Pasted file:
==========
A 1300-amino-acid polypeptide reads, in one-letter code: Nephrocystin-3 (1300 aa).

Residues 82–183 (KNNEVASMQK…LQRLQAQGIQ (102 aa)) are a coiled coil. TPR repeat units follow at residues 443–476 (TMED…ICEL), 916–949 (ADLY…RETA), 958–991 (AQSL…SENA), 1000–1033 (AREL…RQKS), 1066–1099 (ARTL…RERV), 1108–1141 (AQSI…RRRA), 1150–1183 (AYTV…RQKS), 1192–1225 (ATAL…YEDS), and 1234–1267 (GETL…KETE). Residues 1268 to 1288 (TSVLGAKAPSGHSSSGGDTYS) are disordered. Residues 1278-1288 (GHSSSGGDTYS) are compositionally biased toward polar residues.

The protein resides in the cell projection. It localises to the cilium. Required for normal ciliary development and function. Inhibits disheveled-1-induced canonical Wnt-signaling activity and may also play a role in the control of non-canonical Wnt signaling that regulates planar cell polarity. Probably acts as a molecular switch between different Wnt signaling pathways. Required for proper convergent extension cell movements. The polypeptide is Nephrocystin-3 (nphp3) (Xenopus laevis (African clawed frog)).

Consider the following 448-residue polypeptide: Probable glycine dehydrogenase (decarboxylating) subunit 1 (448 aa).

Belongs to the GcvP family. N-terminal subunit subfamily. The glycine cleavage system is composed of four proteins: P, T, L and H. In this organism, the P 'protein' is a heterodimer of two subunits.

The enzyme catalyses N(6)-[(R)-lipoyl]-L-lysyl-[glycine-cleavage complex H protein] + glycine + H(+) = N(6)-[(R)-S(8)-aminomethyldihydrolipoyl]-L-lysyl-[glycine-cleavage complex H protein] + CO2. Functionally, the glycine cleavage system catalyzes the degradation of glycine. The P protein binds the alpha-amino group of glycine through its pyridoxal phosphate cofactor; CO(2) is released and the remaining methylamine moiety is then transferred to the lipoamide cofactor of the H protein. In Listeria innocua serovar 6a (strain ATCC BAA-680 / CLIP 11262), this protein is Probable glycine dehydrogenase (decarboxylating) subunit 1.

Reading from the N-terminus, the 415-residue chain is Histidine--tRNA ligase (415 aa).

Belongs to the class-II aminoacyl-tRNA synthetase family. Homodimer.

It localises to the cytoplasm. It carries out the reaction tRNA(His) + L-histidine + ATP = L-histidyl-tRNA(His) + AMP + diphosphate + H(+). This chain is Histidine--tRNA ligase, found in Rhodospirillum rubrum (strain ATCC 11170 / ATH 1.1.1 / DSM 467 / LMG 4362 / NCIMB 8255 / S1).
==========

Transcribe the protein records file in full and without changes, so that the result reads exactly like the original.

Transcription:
A 1300-amino-acid polypeptide reads, in one-letter code: Nephrocystin-3 (1300 aa).

Residues 82–183 (KNNEVASMQK…LQRLQAQGIQ (102 aa)) are a coiled coil. TPR repeat units follow at residues 443–476 (TMED…ICEL), 916–949 (ADLY…RETA), 958–991 (AQSL…SENA), 1000–1033 (AREL…RQKS), 1066–1099 (ARTL…RERV), 1108–1141 (AQSI…RRRA), 1150–1183 (AYTV…RQKS), 1192–1225 (ATAL…YEDS), and 1234–1267 (GETL…KETE). Residues 1268 to 1288 (TSVLGAKAPSGHSSSGGDTYS) are disordered. Residues 1278-1288 (GHSSSGGDTYS) are compositionally biased toward polar residues.

The protein resides in the cell projection. It localises to the cilium. Required for normal ciliary development and function. Inhibits disheveled-1-induced canonical Wnt-signaling activity and may also play a role in the control of non-canonical Wnt signaling that regulates planar cell polarity. Probably acts as a molecular switch between different Wnt signaling pathways. Required for proper convergent extension cell movements. The polypeptide is Nephrocystin-3 (nphp3) (Xenopus laevis (African clawed frog)).

Consider the following 448-residue polypeptide: Probable glycine dehydrogenase (decarboxylating) subunit 1 (448 aa).

Belongs to the GcvP family. N-terminal subunit subfamily. The glycine cleavage system is composed of four proteins: P, T, L and H. In this organism, the P 'protein' is a heterodimer of two subunits.

The enzyme catalyses N(6)-[(R)-lipoyl]-L-lysyl-[glycine-cleavage complex H protein] + glycine + H(+) = N(6)-[(R)-S(8)-aminomethyldihydrolipoyl]-L-lysyl-[glycine-cleavage complex H protein] + CO2. Functionally, the glycine cleavage system catalyzes the degradation of glycine. The P protein binds the alpha-amino group of glycine through its pyridoxal phosphate cofactor; CO(2) is released and the remaining methylamine moiety is then transferred to the lipoamide cofactor of the H protein. In Listeria innocua serovar 6a (strain ATCC BAA-680 / CLIP 11262), this protein is Probable glycine dehydrogenase (decarboxylating) subunit 1.

Reading from the N-terminus, the 415-residue chain is Histidine--tRNA ligase (415 aa).

Belongs to the class-II aminoacyl-tRNA synthetase family. Homodimer.

It localises to the cytoplasm. It carries out the reaction tRNA(His) + L-histidine + ATP = L-histidyl-tRNA(His) + AMP + diphosphate + H(+). This chain is Histidine--tRNA ligase, found in Rhodospirillum rubrum (strain ATCC 11170 / ATH 1.1.1 / DSM 467 / LMG 4362 / NCIMB 8255 / S1).